Helsingin Sanomat is the largest daily subscription newspaper in Finland and the Nordic countries. They very rarely review any video games, but this Saturday they published a review of Civilization: Beyond Earth. The following is my translation of the review, originally written by Juhana Petterson. His text is pictured below but also available online.

New Civilization takes player into space

Beyond Earth review in Helsingin Sanomat

"Civilization is addictive: the critic's first game session stretched to almost 13 hours."

The ghost of colonialism haunts in the newest version of the classic world-building game.

Faith into mankind's technological progression has always been at the core of the Civilization games. Technological progression is a tree where everyone must start at the root: without wheel, animal husbandry, or mathematics it's impossible to become the ruler of the world.

In the new Civilization game Beyond Earth the tree has been replaced with a spider web.

Beyond Earth is a scifi game set in the future. The player leads a human colony on another planet. Beyond Earth's basic formula as a game is already familiar from the previous Civilizations. This time again you progress, build, and wage wars. The player must find a balance between the health of their citizens, industry, entertainment, and other factors to keep up with the competition, controlled by the computer or other human players.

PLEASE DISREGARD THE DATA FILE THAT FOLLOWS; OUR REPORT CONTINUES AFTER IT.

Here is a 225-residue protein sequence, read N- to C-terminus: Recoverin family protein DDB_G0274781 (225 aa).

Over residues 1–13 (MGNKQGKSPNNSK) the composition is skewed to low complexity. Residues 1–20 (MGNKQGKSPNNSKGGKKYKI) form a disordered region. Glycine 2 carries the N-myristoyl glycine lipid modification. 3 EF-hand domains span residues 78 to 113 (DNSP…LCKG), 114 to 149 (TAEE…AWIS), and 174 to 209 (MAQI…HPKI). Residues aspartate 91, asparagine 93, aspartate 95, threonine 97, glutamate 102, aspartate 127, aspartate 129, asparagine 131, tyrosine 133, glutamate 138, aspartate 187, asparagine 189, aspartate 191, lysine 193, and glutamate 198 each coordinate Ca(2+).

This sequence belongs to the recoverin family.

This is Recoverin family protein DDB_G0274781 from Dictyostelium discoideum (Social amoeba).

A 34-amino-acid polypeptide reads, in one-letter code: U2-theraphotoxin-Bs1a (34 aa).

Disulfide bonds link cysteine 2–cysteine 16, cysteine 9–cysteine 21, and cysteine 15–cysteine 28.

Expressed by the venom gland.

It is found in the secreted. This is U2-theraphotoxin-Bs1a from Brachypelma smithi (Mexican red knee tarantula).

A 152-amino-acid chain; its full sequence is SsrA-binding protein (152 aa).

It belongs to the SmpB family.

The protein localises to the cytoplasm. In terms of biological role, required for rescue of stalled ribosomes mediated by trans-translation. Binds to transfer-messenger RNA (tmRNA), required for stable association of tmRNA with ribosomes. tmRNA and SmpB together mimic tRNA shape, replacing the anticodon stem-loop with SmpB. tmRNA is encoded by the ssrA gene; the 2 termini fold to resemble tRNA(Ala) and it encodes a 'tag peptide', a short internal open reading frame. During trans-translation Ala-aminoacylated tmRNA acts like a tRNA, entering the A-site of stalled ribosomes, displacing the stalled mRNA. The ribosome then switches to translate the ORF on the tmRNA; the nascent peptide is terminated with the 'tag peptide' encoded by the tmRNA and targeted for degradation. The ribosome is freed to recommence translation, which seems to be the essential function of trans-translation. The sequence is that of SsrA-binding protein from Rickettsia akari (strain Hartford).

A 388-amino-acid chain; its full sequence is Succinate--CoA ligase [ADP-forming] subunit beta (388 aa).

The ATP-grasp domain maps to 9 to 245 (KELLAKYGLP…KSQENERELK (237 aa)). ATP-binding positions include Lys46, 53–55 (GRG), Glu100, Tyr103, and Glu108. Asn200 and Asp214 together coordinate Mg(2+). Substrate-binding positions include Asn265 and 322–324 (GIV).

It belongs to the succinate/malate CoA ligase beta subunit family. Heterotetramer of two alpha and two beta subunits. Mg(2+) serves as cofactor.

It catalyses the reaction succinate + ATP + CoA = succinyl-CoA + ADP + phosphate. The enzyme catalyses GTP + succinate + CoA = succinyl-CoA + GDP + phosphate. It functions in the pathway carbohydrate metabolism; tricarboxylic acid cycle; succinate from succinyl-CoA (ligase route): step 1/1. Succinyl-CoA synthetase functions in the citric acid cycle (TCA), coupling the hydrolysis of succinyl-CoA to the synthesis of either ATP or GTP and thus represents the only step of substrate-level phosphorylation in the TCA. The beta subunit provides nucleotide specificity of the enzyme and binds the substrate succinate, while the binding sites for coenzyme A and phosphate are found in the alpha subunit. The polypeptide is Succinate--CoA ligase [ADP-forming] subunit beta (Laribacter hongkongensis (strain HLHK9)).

Even though there is a lot of details, the player is exempted from the worst micromanagement. The computer can make the trivial decisions by itself.

Unlike in the previous Civilization games, this time technological progression doesn't start from the root, but from the middle of a web with numerous choices. Two competing colonies can be even, yet very different based on the direction of their progression.

At first the difference doesn't look like a significant one, but in the end it guides everything that happens in Beyond Earth.

In the beginning the player's colony arrives from space into a new world. While building the first settlements you must select your approach. There are three ideologies: nostalgy towards Earth, technological supremacy, and adaptation.

Progression and ideology are tightly coupled with each other: one choice is whether you want to terraform the planet or adapt man.

The Civilization series has had spin-offs before as well. One of them is called Colonization and it is about the conquest of the North American continent.

The ghost of colonialism also haunts in Beyond Earth, even though it's weaker.

On the new planet there's already life. Conveniently it appears that the local creatures are neither intelligent nor sentient. So they can be wiped out without worrying, in order to make room for your own settlements.

In the light of the world history the decision is disquieting. When Europeans conquered new areas, it was customary to dehumanize the indigenous peoples. Perhaps in a sequel it will be revealed that the aliens were intelligent after all and are now plotting an anti-colonial guerrilla war.

Civilization has always been an addictive game and Beyond Earth makes no exception. My first attempt at playing it immediately stretched to thirteen hours.

Juhana Pettersson